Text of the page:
All of these design elements mean that flat caps are good at keeping your head warm in chilly weather.
Berets are made of a single layer of fabric, usually knitted wool or crocheted cotton, and usually lack an inner lining. Therefore they are less good at insulating your head in colder weather.
As a result, if you need a hat that will offer at least some insulation in cooler weather, it is best to choose a flat cap.
Berets are best suited to the milder months, such as late spring or early autumn, and even summer if you have a particularly light beret.
It’s important to note, however, that neither flat caps nor berets are good for sub-zero temperatures, because neither of them will properly cover your ears or offer enough insulation at temperatures this cold.
In addition to the temperature of the climate you’re in, it’s also good to consider whether or not it’s likely to rain where you are.
If you need a rainproof hat, it’s important to know that neither flat caps nor berets are ideal.
Because of the fabric that they are made of, flat caps and berets are not 100% waterproof. When made of wool, both flat caps and berets do however have some water-resistant properties, although this won’t withstand a downpour.
However, if you have to choose one or the other, it is better to choose a flat cap. This is because the thicker tweed fabric of a flat cap with the additional presence of an inner lining offers better protection against rain.
A flat cap also has the added benefit of having a visor at the front covering your brow, which will help to keep raindrops off of your face.
Berets, which are made of a single layer of fabric, usually wool or cotton, are more likely to absorb rainwater and become saturated, which can then affect their shape and cause them to become flattened.
3. You Want To Wear It With A Suit
If you’re looking for a cap to wear with a suit, then a flat cap is going to be more suited for this purpose.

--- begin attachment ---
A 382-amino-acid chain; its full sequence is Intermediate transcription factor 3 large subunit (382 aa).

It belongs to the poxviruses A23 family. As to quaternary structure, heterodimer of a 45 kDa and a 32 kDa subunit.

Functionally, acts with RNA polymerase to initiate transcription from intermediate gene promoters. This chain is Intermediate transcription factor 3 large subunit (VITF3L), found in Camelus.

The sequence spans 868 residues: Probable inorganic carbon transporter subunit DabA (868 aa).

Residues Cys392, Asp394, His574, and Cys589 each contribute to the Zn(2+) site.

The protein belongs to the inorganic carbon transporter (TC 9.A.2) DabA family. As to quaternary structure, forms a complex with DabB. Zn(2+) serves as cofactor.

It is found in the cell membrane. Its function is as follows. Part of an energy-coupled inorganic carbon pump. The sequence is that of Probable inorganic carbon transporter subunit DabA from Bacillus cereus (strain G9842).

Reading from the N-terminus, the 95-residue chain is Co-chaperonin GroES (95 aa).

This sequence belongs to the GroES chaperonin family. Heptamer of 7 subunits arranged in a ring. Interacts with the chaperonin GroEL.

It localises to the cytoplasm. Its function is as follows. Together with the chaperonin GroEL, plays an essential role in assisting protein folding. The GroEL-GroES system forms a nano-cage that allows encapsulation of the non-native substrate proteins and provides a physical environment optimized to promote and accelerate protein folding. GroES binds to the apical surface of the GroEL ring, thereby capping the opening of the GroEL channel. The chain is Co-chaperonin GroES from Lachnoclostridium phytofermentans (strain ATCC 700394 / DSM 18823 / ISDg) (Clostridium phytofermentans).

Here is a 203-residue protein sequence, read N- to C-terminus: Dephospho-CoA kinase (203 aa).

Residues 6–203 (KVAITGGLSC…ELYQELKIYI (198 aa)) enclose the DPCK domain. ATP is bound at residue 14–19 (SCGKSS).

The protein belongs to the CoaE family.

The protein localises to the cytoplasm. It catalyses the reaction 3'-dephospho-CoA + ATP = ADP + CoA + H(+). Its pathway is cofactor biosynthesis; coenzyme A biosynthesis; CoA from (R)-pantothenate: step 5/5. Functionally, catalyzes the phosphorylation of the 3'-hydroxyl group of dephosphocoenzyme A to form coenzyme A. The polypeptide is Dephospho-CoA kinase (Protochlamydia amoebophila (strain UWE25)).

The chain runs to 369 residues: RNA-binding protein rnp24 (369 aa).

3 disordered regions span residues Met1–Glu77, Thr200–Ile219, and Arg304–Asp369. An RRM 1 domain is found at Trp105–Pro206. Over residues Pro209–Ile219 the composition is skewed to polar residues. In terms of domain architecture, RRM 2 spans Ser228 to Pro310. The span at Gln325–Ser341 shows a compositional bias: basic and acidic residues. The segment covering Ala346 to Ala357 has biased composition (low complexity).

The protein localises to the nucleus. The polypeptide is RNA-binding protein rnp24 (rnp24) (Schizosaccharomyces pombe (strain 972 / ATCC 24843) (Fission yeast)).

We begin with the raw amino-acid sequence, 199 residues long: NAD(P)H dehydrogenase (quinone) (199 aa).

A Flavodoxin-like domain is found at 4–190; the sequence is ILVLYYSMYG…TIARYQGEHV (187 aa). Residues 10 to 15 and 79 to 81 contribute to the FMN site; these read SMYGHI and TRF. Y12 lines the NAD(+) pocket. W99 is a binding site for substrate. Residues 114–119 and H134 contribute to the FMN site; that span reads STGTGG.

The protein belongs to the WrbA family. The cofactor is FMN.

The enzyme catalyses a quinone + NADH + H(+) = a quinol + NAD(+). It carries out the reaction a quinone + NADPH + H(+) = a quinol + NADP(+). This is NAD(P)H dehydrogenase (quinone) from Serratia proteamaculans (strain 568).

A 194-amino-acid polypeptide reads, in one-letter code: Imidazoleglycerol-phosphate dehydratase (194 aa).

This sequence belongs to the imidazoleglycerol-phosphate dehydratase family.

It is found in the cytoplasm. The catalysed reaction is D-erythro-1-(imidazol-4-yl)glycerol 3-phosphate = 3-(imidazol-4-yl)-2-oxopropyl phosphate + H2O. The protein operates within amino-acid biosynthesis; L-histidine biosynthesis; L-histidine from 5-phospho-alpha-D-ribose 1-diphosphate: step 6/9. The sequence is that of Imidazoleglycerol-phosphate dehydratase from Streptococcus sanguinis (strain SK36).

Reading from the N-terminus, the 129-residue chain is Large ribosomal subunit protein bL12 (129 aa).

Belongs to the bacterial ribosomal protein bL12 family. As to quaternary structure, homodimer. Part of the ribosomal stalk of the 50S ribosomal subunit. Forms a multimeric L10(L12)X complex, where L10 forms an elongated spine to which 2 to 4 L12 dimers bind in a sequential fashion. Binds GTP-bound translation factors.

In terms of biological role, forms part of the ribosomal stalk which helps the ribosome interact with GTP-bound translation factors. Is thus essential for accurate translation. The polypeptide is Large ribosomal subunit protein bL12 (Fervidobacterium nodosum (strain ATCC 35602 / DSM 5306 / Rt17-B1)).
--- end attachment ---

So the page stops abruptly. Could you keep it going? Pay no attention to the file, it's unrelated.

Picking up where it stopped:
Flat caps can look great when paired with casual suits, particularly light-colored, summer suits.
Berets, on the other hand, are a little too casual to be worn with a suit and look better when paired with a turtleneck sweater and jeans, for example.
As a general rule, flat caps are more versatile in that they can work with informal attire as well as more formal attire, whereas berets are best kept within the casual category.
Lastly, when choosing between these two types of cap, it’s important to think about what kind of color palette you want to be wearing.
If you’re into bright colors or at least want more color options, then a beret is the cap for you.
As I mentioned before, berets come in a multitude of colors such as reds, oranges, greens, and pinks as well as darker classical colors such as black, navy, and burgundy.
Flat caps, on the other hand, are best suited to earthy, muted tones, such as dark greens, browns, and greys. They are much less commonly found in bright colors.
As a result, if you’re looking for a statement bright colored piece of headwear, then it’s best to go for a beret.
So there you have it; hopefully I’ve given you an insight into the difference between these two staple pieces of headwear.
Both are great accessories that can nicely round off your outfit. Whichever you choose, you’re sure to draw some attention.
Ready Sleek founder. Obsessed with casual style and the minimalist approach to building a highly functional wardrobe. Also a fan of classic, vintage hairstyles.